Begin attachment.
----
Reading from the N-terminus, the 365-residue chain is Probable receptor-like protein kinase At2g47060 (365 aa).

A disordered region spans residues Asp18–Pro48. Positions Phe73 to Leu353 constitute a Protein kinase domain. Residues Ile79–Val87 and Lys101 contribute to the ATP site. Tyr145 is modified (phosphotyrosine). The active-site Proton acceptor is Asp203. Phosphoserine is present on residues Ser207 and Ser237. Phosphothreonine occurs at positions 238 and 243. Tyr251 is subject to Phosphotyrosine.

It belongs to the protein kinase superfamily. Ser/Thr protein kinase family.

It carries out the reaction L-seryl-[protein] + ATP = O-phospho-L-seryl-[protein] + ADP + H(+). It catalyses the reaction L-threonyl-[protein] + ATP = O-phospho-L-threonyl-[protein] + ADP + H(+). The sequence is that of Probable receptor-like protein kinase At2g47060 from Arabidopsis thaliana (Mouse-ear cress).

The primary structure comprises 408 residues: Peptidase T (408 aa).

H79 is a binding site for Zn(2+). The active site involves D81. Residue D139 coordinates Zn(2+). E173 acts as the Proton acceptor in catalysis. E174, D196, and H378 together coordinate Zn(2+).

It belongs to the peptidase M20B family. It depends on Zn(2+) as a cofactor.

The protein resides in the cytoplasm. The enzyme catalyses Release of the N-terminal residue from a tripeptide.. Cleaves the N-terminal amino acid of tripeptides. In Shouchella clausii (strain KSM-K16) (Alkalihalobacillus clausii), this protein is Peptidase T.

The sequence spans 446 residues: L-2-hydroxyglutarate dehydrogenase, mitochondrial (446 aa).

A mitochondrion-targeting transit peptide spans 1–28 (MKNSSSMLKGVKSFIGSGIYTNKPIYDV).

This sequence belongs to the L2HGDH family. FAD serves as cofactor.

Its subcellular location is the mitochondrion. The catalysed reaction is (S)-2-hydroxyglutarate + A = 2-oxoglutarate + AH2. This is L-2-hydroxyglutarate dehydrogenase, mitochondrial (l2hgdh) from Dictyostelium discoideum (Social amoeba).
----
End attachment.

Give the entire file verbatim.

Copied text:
Reading from the N-terminus, the 365-residue chain is Probable receptor-like protein kinase At2g47060 (365 aa).

A disordered region spans residues Asp18–Pro48. Positions Phe73 to Leu353 constitute a Protein kinase domain. Residues Ile79–Val87 and Lys101 contribute to the ATP site. Tyr145 is modified (phosphotyrosine). The active-site Proton acceptor is Asp203. Phosphoserine is present on residues Ser207 and Ser237. Phosphothreonine occurs at positions 238 and 243. Tyr251 is subject to Phosphotyrosine.

It belongs to the protein kinase superfamily. Ser/Thr protein kinase family.

It carries out the reaction L-seryl-[protein] + ATP = O-phospho-L-seryl-[protein] + ADP + H(+). It catalyses the reaction L-threonyl-[protein] + ATP = O-phospho-L-threonyl-[protein] + ADP + H(+). The sequence is that of Probable receptor-like protein kinase At2g47060 from Arabidopsis thaliana (Mouse-ear cress).

The primary structure comprises 408 residues: Peptidase T (408 aa).

H79 is a binding site for Zn(2+). The active site involves D81. Residue D139 coordinates Zn(2+). E173 acts as the Proton acceptor in catalysis. E174, D196, and H378 together coordinate Zn(2+).

It belongs to the peptidase M20B family. It depends on Zn(2+) as a cofactor.

The protein resides in the cytoplasm. The enzyme catalyses Release of the N-terminal residue from a tripeptide.. Cleaves the N-terminal amino acid of tripeptides. In Shouchella clausii (strain KSM-K16) (Alkalihalobacillus clausii), this protein is Peptidase T.

The sequence spans 446 residues: L-2-hydroxyglutarate dehydrogenase, mitochondrial (446 aa).

A mitochondrion-targeting transit peptide spans 1–28 (MKNSSSMLKGVKSFIGSGIYTNKPIYDV).

This sequence belongs to the L2HGDH family. FAD serves as cofactor.

Its subcellular location is the mitochondrion. The catalysed reaction is (S)-2-hydroxyglutarate + A = 2-oxoglutarate + AH2. This is L-2-hydroxyglutarate dehydrogenase, mitochondrial (l2hgdh) from Dictyostelium discoideum (Social amoeba).